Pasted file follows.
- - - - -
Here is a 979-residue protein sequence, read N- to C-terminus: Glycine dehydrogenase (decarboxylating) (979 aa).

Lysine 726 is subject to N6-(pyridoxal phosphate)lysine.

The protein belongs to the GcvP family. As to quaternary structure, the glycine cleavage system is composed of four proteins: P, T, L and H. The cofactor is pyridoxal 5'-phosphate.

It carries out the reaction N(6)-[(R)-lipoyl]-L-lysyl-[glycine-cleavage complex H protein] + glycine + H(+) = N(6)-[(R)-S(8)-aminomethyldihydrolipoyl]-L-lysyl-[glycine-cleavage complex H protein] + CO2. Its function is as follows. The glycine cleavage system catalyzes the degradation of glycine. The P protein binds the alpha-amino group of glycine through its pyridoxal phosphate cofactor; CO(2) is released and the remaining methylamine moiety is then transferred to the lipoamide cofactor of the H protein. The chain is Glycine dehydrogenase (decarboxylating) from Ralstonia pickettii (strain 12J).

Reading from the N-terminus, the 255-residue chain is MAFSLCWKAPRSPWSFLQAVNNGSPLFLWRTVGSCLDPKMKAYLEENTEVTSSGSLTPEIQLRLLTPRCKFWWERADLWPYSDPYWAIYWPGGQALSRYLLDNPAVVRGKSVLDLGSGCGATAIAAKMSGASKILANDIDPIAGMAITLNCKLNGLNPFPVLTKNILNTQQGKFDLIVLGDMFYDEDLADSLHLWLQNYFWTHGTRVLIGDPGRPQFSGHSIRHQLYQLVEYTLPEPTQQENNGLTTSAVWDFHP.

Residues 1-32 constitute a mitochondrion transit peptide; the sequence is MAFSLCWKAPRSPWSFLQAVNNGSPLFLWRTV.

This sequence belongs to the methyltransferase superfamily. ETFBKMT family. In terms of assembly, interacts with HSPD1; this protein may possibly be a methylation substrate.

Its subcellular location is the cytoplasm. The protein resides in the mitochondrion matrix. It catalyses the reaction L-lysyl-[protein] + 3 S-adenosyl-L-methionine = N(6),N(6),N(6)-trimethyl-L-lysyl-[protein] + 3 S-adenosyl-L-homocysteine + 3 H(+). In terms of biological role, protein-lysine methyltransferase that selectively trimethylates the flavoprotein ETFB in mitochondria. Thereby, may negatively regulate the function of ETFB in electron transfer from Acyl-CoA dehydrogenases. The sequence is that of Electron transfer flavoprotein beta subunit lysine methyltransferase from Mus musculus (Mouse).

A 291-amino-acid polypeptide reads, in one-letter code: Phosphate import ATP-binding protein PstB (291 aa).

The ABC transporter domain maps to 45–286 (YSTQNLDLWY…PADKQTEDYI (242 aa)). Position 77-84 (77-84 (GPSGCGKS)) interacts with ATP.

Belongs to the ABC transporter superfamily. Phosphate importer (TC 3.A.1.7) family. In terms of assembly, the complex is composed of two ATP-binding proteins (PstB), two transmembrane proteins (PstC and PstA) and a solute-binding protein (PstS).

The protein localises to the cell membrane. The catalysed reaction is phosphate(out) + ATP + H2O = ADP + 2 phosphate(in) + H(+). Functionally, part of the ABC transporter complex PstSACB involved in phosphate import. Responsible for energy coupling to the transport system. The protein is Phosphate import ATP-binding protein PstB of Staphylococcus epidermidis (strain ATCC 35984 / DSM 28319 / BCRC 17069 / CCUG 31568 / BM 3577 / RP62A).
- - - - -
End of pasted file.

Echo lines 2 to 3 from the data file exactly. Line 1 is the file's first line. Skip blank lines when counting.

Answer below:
Lysine 726 is subject to N6-(pyridoxal phosphate)lysine.

The protein belongs to the GcvP family. As to quaternary structure, the glycine cleavage system is composed of four proteins: P, T, L and H. The cofactor is pyridoxal 5'-phosphate.